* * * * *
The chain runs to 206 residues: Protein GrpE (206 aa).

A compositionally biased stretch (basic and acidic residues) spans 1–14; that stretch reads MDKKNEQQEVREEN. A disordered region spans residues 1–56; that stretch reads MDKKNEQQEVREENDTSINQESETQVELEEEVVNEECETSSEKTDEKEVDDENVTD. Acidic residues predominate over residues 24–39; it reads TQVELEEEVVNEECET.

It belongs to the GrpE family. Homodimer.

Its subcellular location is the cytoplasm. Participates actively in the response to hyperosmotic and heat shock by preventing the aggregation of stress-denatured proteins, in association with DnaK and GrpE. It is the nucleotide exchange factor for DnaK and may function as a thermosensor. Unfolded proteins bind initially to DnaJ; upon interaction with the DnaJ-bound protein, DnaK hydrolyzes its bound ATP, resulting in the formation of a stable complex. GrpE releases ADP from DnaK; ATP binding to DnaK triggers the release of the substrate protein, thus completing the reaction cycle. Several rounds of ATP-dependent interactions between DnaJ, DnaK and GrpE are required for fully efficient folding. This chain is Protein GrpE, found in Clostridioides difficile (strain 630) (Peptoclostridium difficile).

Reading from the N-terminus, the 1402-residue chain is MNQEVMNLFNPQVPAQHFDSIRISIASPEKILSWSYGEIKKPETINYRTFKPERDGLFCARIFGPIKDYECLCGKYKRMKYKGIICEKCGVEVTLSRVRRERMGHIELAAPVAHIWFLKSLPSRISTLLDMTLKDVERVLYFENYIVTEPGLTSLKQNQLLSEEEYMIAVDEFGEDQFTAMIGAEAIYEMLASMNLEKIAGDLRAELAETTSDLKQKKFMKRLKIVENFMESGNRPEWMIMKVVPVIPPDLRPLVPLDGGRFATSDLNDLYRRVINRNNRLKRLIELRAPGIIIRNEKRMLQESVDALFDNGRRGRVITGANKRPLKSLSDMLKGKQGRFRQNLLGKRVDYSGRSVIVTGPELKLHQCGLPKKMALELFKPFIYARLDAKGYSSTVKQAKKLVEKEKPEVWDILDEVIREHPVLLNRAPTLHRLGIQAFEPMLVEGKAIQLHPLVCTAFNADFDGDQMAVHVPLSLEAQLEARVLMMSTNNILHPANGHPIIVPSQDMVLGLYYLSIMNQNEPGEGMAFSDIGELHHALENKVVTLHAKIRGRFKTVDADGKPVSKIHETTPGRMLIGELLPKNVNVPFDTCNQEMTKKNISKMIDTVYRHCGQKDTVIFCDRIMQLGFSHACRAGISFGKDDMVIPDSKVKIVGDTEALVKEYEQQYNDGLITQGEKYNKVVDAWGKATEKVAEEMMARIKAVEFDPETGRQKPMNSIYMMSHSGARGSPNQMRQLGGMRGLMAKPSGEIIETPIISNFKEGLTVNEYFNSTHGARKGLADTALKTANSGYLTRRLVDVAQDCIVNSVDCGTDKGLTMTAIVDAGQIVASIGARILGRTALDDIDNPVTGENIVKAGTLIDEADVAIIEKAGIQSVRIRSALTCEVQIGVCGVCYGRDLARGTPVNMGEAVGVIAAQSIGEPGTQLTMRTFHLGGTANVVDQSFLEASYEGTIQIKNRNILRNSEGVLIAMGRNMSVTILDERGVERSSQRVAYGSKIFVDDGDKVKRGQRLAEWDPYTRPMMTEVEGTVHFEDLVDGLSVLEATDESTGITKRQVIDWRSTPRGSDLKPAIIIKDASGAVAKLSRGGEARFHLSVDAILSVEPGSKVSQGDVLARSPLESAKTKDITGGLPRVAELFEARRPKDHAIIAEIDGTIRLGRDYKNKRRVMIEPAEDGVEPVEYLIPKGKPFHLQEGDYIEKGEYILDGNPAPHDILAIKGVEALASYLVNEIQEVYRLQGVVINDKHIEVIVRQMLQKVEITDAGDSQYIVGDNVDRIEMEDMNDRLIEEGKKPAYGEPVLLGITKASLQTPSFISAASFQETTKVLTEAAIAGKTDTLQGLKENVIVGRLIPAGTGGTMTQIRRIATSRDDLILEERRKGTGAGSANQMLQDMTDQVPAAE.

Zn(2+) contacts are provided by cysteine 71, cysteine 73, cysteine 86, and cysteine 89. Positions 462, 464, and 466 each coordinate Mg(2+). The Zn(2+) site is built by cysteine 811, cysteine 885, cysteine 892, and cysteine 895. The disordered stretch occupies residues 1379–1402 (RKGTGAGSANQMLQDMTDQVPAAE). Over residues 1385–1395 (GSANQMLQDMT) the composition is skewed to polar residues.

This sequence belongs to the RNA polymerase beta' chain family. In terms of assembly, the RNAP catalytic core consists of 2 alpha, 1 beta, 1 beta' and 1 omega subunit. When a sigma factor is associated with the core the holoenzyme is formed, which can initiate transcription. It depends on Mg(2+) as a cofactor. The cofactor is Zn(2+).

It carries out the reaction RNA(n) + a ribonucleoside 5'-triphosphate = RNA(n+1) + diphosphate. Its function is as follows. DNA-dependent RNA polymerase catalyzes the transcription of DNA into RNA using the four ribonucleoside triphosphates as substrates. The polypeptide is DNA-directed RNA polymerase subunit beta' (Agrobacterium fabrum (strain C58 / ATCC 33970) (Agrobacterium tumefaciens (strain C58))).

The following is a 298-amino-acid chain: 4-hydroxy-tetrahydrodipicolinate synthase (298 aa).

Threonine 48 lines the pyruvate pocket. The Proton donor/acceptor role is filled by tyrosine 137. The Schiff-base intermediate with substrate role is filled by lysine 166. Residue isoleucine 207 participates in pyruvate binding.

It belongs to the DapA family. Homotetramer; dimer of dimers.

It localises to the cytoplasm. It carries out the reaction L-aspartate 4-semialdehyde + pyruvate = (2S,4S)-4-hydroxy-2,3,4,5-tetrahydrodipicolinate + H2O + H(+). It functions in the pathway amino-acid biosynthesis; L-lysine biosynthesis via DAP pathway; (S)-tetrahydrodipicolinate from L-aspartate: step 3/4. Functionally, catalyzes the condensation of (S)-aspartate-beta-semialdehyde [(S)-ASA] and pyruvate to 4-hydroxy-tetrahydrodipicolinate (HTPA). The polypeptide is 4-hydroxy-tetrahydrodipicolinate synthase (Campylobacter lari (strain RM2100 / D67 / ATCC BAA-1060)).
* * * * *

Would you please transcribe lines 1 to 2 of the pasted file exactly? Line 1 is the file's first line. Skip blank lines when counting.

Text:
The chain runs to 206 residues: Protein GrpE (206 aa).

A compositionally biased stretch (basic and acidic residues) spans 1–14; that stretch reads MDKKNEQQEVREEN. A disordered region spans residues 1–56; that stretch reads MDKKNEQQEVREENDTSINQESETQVELEEEVVNEECETSSEKTDEKEVDDENVTD. Acidic residues predominate over residues 24–39; it reads TQVELEEEVVNEECET.